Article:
All you can do now is point out that giving up medicine was my greatest gift to the human race, if one considers the number of people who are walking around now who wouldn't be if I'd been a doctor. On the other hand, if I'd been Margaret Thatcher's doctor, I might have been able to save my compatriots a lot of misery by the administration of certain drugs or insisting that she needed drastic brain surgery. .That is Robert Simpson writing about his aborted medical training in a 1991 letter*, and his wry concluding comment has a topical relevance to politicians on both sides of the Atlantic. A recent Overgrown Path thread extolled the virtues of mono sound, and the CD transfer of Robert Simpson's First Symphony on Warner's 10 CD overview of Sir Adrian Boult recordings confirms that when it comes to technology less is more. On the LP above the coupling is Peter Racine Fricker's Second Symphony. The neglect of Fricker's music - which by contrast with other British composers of his generation was influenced far more by the central European musical zeitgeist - is even more scandalous than the neglect of Robert Simpson's. In Contemporary British Composers Francis Routh writes that "Few composers have experienced quite such a cruel reversal of fortune as Peter Racine Fricker. Fashion, it would seem, has used him almost as her plaything, to take up or discard at whim". For those suffering from Mahler and Shostakovich fatigue, Warner's reissue of the Sir Adrian's 1952 mono recording of Simpson's First Symphony - the producer incidentally was Lawrence Collingwood - and Lyrita's stereo CD of Colin Davis conducting Fricker's Fifth Symphony - what is it about Fifth Symphonies? - are perfect restoratives.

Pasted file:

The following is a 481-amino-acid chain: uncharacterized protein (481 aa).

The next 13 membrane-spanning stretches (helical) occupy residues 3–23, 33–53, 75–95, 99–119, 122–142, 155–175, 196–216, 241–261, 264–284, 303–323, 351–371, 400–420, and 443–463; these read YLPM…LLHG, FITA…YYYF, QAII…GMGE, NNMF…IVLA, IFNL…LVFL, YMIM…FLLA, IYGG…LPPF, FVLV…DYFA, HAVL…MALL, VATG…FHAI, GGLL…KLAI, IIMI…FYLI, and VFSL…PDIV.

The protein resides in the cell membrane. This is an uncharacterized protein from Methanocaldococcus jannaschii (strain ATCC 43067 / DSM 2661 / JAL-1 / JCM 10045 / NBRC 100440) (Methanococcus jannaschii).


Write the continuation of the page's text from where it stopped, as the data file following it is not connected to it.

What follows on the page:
* Quotation is from Donald Macauley's self-published The Power of Robert Simpson: A Biography. No review materials used in this post. Any copyrighted material is included as "fair use" for critical analysis only, and will be removed at the request of copyright owner(s). Also on Facebook and Twitter.